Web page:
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First phase of Causeway work nears completion

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Construction work on the Noden Causeway continues to move according to schedule, and it’s currently expected to be fully open to traffic (and the speed reduction of 50 km/h removed) by mid-October.

MTO regional director Larry Lambert said Friday the first phase of the five year project—work on the 138-metre east low level portion—is 60 percent complete but moving along quickly.

Precast panels and a new steel railing system have been installed on the eastbound lane, which has been open to alternating one-way traffic since the beginning of September.

Meanwhile, the overlay on the westbound lane was scheduled to be placed yesterday and today (Sept. 23-24).

During the placement of the overlay, traffic is reduced to 10 km/h over the structure to prevent the fresh concrete from being adversely affected by vibration.

In addition to the temporary traffic signals that are in place, this reduction in speed was being controlled by flaggers and a pilot vehicle. Drivers could expect possible delays of up to 30 minutes at times, warned Lambert.

The overlay is done in preparation for the installation of pre-cast concrete deck panels on the westbound lane, which will start Sept. 29 or 30 and be completed in about six days.

The pre-cast concrete deck panels are an innovative approach, whereby they are “glued” on top of the existing deck—eliminating the more expensive and time-consuming process of conventional deck removal and asphalt paving, Lambert explained.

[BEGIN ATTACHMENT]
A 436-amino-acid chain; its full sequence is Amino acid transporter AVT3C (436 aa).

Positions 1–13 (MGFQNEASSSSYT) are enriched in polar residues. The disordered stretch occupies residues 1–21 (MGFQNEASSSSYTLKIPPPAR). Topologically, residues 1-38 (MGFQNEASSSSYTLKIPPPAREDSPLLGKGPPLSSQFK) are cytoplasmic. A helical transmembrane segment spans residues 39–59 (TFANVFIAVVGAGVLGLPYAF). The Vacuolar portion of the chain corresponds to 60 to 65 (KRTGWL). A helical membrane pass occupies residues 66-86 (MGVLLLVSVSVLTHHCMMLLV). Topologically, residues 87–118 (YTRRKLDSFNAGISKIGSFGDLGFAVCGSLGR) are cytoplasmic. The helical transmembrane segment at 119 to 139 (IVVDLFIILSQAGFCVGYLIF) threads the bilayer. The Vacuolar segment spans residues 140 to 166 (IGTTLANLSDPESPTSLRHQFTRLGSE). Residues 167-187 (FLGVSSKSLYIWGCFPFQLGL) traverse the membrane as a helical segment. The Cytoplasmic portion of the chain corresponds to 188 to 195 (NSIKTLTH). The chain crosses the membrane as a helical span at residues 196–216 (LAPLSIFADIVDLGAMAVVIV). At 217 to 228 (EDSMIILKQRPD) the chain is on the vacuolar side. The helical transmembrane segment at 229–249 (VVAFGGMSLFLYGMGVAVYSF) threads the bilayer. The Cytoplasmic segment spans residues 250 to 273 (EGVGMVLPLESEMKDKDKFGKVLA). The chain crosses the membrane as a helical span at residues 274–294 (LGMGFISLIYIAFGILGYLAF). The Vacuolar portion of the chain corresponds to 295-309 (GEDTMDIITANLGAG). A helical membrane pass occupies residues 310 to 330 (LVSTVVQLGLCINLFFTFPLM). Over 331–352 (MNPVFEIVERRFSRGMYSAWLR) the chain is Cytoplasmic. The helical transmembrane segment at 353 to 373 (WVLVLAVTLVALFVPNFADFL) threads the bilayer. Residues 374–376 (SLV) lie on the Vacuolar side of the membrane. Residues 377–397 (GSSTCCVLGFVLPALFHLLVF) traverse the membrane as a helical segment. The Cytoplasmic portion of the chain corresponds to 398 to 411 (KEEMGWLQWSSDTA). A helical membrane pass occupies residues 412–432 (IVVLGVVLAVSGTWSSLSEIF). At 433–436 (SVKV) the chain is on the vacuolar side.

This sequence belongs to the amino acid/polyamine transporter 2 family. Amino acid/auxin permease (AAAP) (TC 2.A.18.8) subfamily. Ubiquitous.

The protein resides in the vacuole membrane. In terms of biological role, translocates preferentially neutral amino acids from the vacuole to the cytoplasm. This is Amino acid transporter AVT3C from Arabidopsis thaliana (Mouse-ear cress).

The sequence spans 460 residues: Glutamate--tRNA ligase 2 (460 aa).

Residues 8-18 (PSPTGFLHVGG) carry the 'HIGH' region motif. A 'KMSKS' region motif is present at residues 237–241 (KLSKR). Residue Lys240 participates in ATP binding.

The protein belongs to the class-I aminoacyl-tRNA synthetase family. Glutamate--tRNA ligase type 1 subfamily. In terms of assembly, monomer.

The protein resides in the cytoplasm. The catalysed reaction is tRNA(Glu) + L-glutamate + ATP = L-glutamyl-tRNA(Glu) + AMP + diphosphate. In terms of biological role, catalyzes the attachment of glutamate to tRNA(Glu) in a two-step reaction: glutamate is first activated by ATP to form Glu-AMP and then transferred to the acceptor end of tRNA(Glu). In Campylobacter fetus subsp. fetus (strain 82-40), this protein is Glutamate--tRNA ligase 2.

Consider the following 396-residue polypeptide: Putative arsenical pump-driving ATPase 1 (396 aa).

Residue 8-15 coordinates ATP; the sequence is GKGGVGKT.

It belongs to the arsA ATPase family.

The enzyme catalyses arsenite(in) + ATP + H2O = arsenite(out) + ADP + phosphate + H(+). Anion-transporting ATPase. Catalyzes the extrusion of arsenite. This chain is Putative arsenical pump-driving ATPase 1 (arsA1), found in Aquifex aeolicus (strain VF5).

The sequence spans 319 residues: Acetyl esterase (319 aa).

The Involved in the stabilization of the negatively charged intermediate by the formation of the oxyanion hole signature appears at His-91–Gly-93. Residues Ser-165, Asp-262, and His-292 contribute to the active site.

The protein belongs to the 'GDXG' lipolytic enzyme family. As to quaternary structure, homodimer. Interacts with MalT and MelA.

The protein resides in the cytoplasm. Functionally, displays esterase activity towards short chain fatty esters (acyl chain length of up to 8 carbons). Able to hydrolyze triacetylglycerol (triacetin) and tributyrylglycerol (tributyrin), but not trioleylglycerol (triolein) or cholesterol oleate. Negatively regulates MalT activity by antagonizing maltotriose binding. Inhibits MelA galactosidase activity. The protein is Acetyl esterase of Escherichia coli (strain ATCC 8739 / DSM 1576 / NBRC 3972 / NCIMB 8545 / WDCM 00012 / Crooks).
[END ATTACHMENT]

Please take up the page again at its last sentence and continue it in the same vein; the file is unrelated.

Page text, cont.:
During panel placement, minimal disruption to traffic will occur.

In addition to the completion of the pre-cast panels and steel railing on the westbound lane, other work to be done in this first phase includes underside work on one pier cap, as well as the installation of a new steel beam guide rail at both approaches to the structure and a new asphalt surface, said Lambert.

Repairs over the next four years will entail deck and superstructure reconstruction of the 552-metre long west low level structure and the 614-metre long high level structure.

The work will be similar to that being carried out this year on the east low level structure, with a new widened deck as well as replacement of the existing barrier wall with an open steel railing system.

Work also will include repairs to the 1,100 steel piles that support the three structures to address corrosion below the waterline. The repair will utilize a unique polymer collaring system that will encapsulate the corroded portion of the pile.

As previously reported, the provincial government committed to reconstruct the entire Noden Causeway over five years.

Work on the Noden Causeway first began in 1958 and it was opened in 1965.

It was rehabilitated in the 1980s with new barrier walls and joints. But in recent years, the causeway has demonstrated drainage problems, as well as poor pavement and joint conditions.

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